Just how many people would be newly insured? The Congressional Budget Office (CBO) foresees the innovation worsening conditions for four in five workers. It says 20 million employees would face increases in premiums, while insurance would be less expensive for 4.6 million. Meanwhile, only 330,000 of the uninsured would gain coverage, the CBO said.
But a public-policy research firm, CONSAD, estimates that the measure would extend benefits to 4.5 million workers at affordable rates. According to former Rep. Jim Talent, R-Mo., small businesses could save 10-20 percent in health-care costs.
The key, Talent said, lies in breaking the grip of the Blue Cross monopolies — and conventional wisdom. “Nobody questions that big businesses can offer comprehensive plans,” Talent said. “But for some reason, they seem to distrust small businesses.”
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Also in this issue of Congressional Quarterly Researcher:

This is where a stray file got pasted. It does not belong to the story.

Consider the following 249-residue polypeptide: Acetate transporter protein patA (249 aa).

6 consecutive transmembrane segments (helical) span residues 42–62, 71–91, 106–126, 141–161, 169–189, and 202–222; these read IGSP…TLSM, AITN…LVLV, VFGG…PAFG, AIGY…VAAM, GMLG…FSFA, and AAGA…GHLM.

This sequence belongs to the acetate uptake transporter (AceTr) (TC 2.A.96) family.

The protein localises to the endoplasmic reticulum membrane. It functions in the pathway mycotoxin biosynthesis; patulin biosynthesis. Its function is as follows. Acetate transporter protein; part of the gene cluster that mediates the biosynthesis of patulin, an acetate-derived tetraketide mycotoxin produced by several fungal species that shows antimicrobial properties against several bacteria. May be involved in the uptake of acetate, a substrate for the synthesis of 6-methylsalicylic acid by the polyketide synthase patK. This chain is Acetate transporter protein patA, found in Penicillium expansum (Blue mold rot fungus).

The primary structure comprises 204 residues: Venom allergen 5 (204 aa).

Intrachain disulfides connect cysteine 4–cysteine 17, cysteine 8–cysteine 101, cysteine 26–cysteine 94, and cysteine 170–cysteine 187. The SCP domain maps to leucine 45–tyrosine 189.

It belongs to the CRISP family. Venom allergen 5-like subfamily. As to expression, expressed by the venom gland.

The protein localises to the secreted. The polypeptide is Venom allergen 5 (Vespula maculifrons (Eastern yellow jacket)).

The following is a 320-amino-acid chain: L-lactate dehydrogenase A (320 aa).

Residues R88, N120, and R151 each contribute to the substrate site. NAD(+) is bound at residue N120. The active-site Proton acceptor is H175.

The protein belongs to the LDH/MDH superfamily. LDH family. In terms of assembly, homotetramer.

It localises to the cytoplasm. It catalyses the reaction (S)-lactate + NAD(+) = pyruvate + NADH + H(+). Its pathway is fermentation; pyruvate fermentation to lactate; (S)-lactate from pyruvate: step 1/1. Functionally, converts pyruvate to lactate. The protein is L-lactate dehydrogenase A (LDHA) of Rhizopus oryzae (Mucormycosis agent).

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 Dawes’ plight is described in Trish Wilson, “Kids’ Insurance Needs CPR,” News and Observer, March 9, 2001, and Karen Tumulty, “Health Care Has a Relapse,” Time, March 11, 2002, p. 42.
 World Health Organization, “World Health Report,” 2000.
 “Health Insurance Coverage 2000,” U.S. Census Bureau, Sept. 28, 2001.
 Terminated workers can continue the same health coverage for 18 months under COBRA, the Consolidated Omnibus Budget Reconciliation Act of 1995, which became law in 1996.
 See Elizabeth Simpson, “State Reaches Out to Uninsured,” Virginian-Pilot/Ledger Star, March 7, 2002.
 Karen Davis, “Universal Coverage in the United States: Lessons from Experience of the 20th Century,” Journal of Urban Health: Bulletin of the New York Academy of Medicine 78 (March 2001), p. 46-58.
 Census Bureau, op. cit.
 John Holahan and Johnny Kim, “Why Does the Number of Uninsured Americans Continue to Grow?” Health Affairs, July/August 2000, pp. 188-196.
 Census Bureau, op. cit.
 Florida Chamber of Commerce Federation, Jan. 24, 2002.
 “Employer Health Benefits: 2001 Annual Survey,” Kaiser Family Foundation and Health Research and Educational Trust, September 2001.